Linux Blog

Recent Software Updates.

Filed under: The Linux Blog News — TheLinuxBlog.com at 8:53 am on Monday, September 8, 2008

The 2.6.26.4 Kernel was released at 11:47UTC with a lot of fixes. Notably the eeepc-laptop module got a fix that should stop it from failing to unload if anyone has an eeepc and had that problem. There were 40 unique commits to this update and I think that everyone involved should be thanked for their hard work.

A new Wine was released on Friday the 5th putting Wine on version 1.1.4, so those of you that use Wine may want to update to see if your apps run better. They’ve fixed a lot of applications and reimplemented parts of WinHTTP. Unless you’ve been under a rock, you’ll know about Google Chrome, and this Wine version includes several fixes to better support this. I might do a writeup of getting Google Chrome to work under Linux.

In security its just about the usual, SQL injections and XSS holes everywhere. Tomcat has some information disclosures that if your running the newest versions will not affect you.

Wireshark has some denial of service attacks and possibly arbitrary code execution, but only the DOS attacks have been confirmed. Your distribution probably has an older version in its repositories so, unless your running 1.0.3 which was released on September 3rd, you may want to update if your mission relies on this.

If you run postfix and notice your mail servers load is unusually high, look out for a denial of service against that also.

This ones an oldie but a good one: Get Pwnd by your Coffee machine of course its just one coffee machine, but as we see more household appliances being connected to the web. Which might get you thinking about Linux on Household Appliances.

Ubuntu & Gentoo Servers compromised

Filed under: General Linux — TheLinuxBlog.com at 11:00 pm on Wednesday, August 15, 2007

The case of the Ubuntu servers being breached [wiki.ubuntu.com]
Missing security updates and system administrators not running updates on servers is a problem. I don’t know why they didn’t do any updates past Breezy. They suggest that it was because of problems with network cards and later kernels but I don’t get it. Since when do software updates for an operating system have anything to do with what kernel is running? If there is a problem with hardware support for the network card you have two choices. The first is to fix the driver yourself or pay some one to do it. The second is to replace the network card to a better supported device. Both situations could be costly but it would get the problem fixed and five of the servers wouldn’t have been taken down at the same time.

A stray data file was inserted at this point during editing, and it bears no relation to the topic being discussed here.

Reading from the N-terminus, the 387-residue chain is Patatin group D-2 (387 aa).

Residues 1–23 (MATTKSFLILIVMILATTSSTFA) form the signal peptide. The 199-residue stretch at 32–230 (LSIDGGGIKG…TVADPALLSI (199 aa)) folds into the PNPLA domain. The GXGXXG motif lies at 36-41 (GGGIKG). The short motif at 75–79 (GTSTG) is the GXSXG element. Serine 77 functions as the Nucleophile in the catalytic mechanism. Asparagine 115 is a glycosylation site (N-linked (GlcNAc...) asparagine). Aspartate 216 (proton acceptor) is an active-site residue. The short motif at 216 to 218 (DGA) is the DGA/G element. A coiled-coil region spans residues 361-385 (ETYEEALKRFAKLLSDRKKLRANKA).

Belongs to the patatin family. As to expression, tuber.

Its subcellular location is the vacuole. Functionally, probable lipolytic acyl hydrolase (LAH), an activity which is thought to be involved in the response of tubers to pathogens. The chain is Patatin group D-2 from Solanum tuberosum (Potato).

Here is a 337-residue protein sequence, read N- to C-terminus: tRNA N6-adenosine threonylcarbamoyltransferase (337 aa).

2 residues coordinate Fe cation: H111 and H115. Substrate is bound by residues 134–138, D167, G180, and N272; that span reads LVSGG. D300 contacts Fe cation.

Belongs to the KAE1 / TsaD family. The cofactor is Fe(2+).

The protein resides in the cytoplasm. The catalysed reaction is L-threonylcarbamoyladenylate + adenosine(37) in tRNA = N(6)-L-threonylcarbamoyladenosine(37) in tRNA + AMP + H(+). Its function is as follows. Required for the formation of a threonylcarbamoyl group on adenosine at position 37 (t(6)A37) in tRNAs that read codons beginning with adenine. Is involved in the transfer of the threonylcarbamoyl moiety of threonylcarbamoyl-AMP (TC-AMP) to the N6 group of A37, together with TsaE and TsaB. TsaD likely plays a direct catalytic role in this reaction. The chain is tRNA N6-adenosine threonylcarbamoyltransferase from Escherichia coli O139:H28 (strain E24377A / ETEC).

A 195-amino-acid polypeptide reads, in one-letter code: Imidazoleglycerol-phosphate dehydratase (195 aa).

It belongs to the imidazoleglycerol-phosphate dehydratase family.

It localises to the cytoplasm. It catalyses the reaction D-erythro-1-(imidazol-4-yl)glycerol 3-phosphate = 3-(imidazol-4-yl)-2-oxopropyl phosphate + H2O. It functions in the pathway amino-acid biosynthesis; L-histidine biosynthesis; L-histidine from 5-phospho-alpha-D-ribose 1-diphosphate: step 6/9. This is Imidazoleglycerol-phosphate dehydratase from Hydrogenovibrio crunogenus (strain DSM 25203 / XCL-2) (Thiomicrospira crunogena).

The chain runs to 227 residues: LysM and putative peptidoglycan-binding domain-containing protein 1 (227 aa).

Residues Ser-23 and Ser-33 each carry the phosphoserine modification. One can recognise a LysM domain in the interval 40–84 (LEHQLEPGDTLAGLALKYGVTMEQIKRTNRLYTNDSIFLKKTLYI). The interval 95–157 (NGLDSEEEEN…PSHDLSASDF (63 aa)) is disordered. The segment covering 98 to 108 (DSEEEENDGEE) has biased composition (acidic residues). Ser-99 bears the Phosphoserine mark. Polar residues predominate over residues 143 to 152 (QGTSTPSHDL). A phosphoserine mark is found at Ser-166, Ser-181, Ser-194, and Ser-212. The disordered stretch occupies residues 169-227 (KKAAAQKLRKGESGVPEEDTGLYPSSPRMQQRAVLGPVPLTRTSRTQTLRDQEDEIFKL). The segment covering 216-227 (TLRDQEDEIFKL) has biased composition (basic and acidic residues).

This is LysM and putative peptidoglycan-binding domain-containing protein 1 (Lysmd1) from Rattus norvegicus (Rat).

If the kernels were configured correctly, the boxes probably wouldn’t of even had to have been rebooted.
Running FTP instead of a more secure version is not so bad unless they were running accounts with higher privileges than guest or using system accounts. In which case thats just stupid.

The Gentoo Situation [bugs.gentoo.org]
Apparently there is a problem in the packages.gentoo.org script. The bugzilla article goes into deeper explanation but basically there is some pretty unsafe code which could have allowed any one to run any command. I understand that the code is old but it probably should have been audited at some point. The problem would have stuck out like a soar thumb if looked at by a python coder and they probably would have fixed it, or at least suggested a fix. The problem was found on Tuesday the 7th. All of the infra- (I assume they mean infrastructure?) guys were at a conference last week so they couldn’t work on it. It still seems that if they were at the conference until midnight on the 12th they would still have been able to put up a coming back soon placeholder on the packages site by now. Hey, if they put some pay per click ads up there maybe they will get some additional funds during the down time. I would like to see what products would be pushed thru the advertising on that one. I believe that they could have reduced the downtime by releasing the code for the packages.gentoo.org site as open source or by asking for help from developers to review and upgrade the code as needed.

Its not strange for web servers get hacked. They get hacked all the time but who’s fault is it in the open source community? I really think that there is a problem in the community when it comes to situations like this but the blame can’t be placed on any one person. I would offer any assistance I could into getting these situations resolved but its not as easy as that. There has to be a certain level of trust for those working within a project. If they gave out keys to their servers to anyone the servers probably would have been compromised a long time ago. I hope that the affected sites can pull them selfs together and get back up and running as normal. It seems that Ubuntu did not have complete down time, but the Gentoo site is still down and there is no indication of when it will be back up.